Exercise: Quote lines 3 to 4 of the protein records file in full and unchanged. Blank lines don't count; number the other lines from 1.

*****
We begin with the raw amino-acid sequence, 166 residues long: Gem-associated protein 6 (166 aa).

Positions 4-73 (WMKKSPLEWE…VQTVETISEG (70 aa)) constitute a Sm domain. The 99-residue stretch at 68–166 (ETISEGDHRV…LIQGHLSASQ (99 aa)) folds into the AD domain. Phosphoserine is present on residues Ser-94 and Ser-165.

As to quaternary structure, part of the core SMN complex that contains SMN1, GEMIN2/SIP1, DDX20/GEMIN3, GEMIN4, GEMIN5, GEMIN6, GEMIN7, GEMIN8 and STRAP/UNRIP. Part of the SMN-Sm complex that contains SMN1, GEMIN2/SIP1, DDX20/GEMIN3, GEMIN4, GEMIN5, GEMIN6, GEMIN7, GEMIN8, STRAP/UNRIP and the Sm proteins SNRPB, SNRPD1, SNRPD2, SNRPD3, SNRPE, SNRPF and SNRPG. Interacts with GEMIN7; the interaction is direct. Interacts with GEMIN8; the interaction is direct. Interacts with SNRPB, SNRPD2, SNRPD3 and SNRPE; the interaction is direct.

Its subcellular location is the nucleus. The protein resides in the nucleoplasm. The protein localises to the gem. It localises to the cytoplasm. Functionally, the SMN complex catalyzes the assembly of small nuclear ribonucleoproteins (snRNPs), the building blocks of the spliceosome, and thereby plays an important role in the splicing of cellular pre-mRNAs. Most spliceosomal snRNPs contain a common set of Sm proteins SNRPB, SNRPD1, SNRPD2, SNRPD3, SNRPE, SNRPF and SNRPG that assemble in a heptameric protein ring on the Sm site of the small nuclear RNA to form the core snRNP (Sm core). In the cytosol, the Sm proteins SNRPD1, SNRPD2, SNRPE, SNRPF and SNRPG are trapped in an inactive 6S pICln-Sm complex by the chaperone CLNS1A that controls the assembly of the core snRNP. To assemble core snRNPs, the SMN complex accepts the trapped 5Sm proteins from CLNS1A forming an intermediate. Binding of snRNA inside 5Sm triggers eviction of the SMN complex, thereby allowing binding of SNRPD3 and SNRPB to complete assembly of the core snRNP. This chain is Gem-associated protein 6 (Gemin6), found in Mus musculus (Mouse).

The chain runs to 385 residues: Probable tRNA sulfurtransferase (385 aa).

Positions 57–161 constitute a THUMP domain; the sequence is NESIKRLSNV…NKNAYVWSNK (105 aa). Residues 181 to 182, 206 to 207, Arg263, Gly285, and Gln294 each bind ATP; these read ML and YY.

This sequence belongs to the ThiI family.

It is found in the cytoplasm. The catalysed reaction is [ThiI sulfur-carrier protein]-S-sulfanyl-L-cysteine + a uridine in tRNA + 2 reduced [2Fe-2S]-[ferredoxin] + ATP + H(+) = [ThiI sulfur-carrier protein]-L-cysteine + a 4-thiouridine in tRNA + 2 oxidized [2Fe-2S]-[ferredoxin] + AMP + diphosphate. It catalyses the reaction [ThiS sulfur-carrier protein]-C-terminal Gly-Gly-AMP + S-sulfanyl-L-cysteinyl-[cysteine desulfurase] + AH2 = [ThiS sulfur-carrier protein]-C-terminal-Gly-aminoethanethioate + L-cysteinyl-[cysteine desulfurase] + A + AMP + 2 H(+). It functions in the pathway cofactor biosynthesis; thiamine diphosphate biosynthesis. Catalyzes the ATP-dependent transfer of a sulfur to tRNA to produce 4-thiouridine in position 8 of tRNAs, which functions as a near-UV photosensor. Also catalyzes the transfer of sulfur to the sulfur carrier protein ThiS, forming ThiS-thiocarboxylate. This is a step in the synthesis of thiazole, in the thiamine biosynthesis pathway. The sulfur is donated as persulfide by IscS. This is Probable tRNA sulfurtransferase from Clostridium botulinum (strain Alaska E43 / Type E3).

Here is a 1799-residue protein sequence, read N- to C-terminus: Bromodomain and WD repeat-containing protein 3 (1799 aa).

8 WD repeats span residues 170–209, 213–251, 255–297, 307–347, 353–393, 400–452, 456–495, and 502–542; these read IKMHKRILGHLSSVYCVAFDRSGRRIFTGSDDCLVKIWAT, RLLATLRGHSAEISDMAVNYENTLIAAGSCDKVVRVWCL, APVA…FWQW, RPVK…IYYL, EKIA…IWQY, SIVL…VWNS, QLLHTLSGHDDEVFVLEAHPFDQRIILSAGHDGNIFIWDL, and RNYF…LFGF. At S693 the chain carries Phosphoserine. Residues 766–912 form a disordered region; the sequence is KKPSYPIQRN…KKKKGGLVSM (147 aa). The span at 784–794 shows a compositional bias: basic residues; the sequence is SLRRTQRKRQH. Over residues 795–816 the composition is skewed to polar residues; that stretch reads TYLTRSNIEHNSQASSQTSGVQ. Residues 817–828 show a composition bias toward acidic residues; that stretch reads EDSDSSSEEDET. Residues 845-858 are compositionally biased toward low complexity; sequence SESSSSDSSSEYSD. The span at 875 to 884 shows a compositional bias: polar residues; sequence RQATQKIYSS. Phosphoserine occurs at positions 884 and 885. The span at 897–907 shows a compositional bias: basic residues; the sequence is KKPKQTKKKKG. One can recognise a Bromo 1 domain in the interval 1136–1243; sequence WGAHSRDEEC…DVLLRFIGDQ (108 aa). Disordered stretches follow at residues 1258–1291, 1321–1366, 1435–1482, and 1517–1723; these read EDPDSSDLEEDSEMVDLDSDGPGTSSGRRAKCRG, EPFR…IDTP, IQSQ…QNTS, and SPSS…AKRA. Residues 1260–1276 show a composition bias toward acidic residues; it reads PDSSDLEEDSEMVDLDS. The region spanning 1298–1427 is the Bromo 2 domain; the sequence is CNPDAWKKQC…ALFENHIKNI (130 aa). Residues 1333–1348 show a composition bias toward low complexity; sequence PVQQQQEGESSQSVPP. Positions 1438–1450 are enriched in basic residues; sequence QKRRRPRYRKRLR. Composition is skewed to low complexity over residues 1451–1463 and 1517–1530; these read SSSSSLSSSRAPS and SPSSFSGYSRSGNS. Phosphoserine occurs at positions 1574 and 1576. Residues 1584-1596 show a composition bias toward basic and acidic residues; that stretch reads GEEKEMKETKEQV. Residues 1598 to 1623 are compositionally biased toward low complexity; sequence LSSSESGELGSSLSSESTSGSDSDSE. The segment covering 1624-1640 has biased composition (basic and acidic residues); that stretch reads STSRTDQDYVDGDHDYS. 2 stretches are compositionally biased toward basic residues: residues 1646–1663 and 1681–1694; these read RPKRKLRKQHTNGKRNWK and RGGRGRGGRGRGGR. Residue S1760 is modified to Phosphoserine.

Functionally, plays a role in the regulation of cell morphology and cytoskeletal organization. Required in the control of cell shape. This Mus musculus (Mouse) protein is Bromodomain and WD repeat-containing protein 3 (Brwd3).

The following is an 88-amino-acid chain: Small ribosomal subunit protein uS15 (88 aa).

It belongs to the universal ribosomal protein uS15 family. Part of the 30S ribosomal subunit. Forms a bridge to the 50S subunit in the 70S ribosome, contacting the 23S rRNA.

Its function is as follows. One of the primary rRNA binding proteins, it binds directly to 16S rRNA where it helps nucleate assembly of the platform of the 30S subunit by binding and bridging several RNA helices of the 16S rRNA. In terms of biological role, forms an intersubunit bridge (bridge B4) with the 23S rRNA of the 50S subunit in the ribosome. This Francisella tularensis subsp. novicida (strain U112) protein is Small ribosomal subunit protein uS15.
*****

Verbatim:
As to quaternary structure, part of the core SMN complex that contains SMN1, GEMIN2/SIP1, DDX20/GEMIN3, GEMIN4, GEMIN5, GEMIN6, GEMIN7, GEMIN8 and STRAP/UNRIP. Part of the SMN-Sm complex that contains SMN1, GEMIN2/SIP1, DDX20/GEMIN3, GEMIN4, GEMIN5, GEMIN6, GEMIN7, GEMIN8, STRAP/UNRIP and the Sm proteins SNRPB, SNRPD1, SNRPD2, SNRPD3, SNRPE, SNRPF and SNRPG. Interacts with GEMIN7; the interaction is direct. Interacts with GEMIN8; the interaction is direct. Interacts with SNRPB, SNRPD2, SNRPD3 and SNRPE; the interaction is direct.

Its subcellular location is the nucleus. The protein resides in the nucleoplasm. The protein localises to the gem. It localises to the cytoplasm. Functionally, the SMN complex catalyzes the assembly of small nuclear ribonucleoproteins (snRNPs), the building blocks of the spliceosome, and thereby plays an important role in the splicing of cellular pre-mRNAs. Most spliceosomal snRNPs contain a common set of Sm proteins SNRPB, SNRPD1, SNRPD2, SNRPD3, SNRPE, SNRPF and SNRPG that assemble in a heptameric protein ring on the Sm site of the small nuclear RNA to form the core snRNP (Sm core). In the cytosol, the Sm proteins SNRPD1, SNRPD2, SNRPE, SNRPF and SNRPG are trapped in an inactive 6S pICln-Sm complex by the chaperone CLNS1A that controls the assembly of the core snRNP. To assemble core snRNPs, the SMN complex accepts the trapped 5Sm proteins from CLNS1A forming an intermediate. Binding of snRNA inside 5Sm triggers eviction of the SMN complex, thereby allowing binding of SNRPD3 and SNRPB to complete assembly of the core snRNP. This chain is Gem-associated protein 6 (Gemin6), found in Mus musculus (Mouse).